I mentioned in a previous paragraph that there was a cost to the pin-sharp visuals. And, well, thanks to the internet being the internet, I’m sure you’re aware of it by now. Gotham Knights runs at 30 frames per second on console. As of the time of writing, the only PC specs that are out are for running it at 1080p60, and they’re suspiciously high for running a game on low settings. We’ve all been spoiled since the launch of the new consoles with an array of graphical options available for most titles. Personally, I like to play in performance mode, with a likely hit to resolution. However, without this option, you’re forced into 30fps. And that’s not the end of the world, but it’s a frustration. What makes it an even bigger frustration though, is that this 30fps promise is terribly inconsistent. It’s particularly noticeable when riding the Bat-Cycle, using the fast travel ability, or bizarrely, looking at the evidence board in the Belfry. After analysing some of the footage I’ve taken, it looks like there is a serious problem with frame pacing, leading to anything but a straight line on our frame graph. We’ll have a video up shortly looking at the performance, but it’s disheartening to see this happen. It’s immediately apparent why the last gen versions of the game were scrapped, and those clamouring for a 60fps performance mode might be in for a shock when they get to play this. It’s a big shame, because I feel that the obsessive compulsion that people seem to have for native 4k visuals is overshadowing the experience for people when they could have a much smoother time at, say, 1440p and most wouldn’t notice a difference.

It’s not the only issue with the game either. Time after time I found myself walking into geometry that either stopped me in my tracks or glossed over an objective marker, and I was fighting with the camera on a few occasions as well. Oh, and there was a rather hilarious bug with Jason (Red Hood)’s toggles on his hoodie too, but that seemed to vanish after a restart of the game. Other than that and a single crash pre-patch, I’ve not had too many issues outside of the game’s performance.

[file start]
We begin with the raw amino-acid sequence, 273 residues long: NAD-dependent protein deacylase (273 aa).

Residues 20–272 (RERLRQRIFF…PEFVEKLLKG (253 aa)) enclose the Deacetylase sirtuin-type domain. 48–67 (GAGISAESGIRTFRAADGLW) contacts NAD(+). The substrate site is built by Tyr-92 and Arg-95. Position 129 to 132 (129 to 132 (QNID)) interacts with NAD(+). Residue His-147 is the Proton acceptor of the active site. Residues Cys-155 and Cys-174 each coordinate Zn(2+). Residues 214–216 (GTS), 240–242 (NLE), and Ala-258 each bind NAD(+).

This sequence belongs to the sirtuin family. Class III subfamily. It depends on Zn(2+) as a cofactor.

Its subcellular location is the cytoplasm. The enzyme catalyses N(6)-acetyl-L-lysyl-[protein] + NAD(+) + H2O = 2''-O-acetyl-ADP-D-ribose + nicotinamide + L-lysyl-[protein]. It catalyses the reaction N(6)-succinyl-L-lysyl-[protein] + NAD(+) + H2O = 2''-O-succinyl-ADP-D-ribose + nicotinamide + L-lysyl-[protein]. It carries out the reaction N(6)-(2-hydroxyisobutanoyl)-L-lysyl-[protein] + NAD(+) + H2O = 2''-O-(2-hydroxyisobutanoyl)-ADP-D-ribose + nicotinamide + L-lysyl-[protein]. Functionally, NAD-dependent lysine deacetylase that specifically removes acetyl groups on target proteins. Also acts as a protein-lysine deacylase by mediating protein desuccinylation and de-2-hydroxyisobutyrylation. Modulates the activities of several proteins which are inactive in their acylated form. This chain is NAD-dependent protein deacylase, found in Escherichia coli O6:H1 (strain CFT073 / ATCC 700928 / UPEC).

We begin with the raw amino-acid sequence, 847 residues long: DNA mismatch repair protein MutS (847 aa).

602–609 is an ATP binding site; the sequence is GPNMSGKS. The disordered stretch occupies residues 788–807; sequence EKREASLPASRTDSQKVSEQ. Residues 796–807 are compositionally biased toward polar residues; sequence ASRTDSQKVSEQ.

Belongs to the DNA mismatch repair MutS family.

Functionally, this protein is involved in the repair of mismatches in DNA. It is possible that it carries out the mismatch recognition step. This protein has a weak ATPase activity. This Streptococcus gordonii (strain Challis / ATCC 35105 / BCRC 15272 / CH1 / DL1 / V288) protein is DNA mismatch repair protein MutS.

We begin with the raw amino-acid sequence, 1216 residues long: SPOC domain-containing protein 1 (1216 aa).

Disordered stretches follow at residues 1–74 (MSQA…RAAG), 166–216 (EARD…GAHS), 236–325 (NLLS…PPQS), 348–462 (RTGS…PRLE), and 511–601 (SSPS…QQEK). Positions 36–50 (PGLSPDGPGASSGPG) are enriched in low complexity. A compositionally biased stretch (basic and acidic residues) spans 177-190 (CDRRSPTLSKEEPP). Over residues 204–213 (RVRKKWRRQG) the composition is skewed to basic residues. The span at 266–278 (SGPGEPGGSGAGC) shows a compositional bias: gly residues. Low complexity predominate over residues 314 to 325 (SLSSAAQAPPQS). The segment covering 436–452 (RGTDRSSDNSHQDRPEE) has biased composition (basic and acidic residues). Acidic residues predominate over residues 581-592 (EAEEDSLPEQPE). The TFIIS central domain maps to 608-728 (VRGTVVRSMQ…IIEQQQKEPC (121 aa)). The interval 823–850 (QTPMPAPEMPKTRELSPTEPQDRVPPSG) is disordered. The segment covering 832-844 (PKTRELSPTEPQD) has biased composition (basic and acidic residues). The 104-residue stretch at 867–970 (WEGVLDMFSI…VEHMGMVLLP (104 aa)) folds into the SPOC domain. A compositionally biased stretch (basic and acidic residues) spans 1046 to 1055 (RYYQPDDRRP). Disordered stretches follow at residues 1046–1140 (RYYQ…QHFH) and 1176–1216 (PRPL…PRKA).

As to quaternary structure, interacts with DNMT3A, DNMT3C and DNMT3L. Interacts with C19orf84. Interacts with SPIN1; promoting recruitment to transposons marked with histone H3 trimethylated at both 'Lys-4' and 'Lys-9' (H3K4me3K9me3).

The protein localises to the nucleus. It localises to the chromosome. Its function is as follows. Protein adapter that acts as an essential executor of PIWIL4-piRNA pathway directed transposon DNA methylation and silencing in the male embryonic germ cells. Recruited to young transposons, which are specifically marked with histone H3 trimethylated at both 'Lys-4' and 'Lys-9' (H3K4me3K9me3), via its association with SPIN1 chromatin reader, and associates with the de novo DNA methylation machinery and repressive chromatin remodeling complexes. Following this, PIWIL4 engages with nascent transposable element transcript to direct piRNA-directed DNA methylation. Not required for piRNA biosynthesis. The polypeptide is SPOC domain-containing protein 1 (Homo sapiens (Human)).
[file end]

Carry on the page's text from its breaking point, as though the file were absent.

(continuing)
The final thing to mention is the co-op gameplay. I managed to find a few partners while playing, and it’s incredibly satisfying to head to an objective and plan out your attack with someone else. It’s incredibly rewarding when that plan comes off, and it’s incredibly fun when it doesn’t and you have to improvise a new method of attack on the spot. Progression and loot are carried across to your game once you leave the session, and everything scales to the host’s level, so you’re never going to feel under (or over) powered to take on some challenges.

All of this then leads me to answer the question that nobody ever wants to answer. Can one of these games be good if it doesn’t have Batman in it? Well, the short answer is yes. The longer answer is that it can be, and with a little ironing out of those performance problems, it could well be a great one. While the spectre of Bruce Wayne threatens to haunt every aspect of Gotham Knights, it manages to do a solid job of being a tale all on its own.


A great story set in the Batman universe, Gotham Knights emerges from the shadow of Bruce Wayne and forms its own experience. If it weren’t for the performance issues I experienced, it would likely be getting a higher score. I thoroughly enjoyed it.

Editor-In-Chief - NGB. Started writing for NGB in 2013, 3 years later I was running the show. I love what we do here, if you want to get involved, get in touch! PSN/Xbox LIVE/Steam - Winstano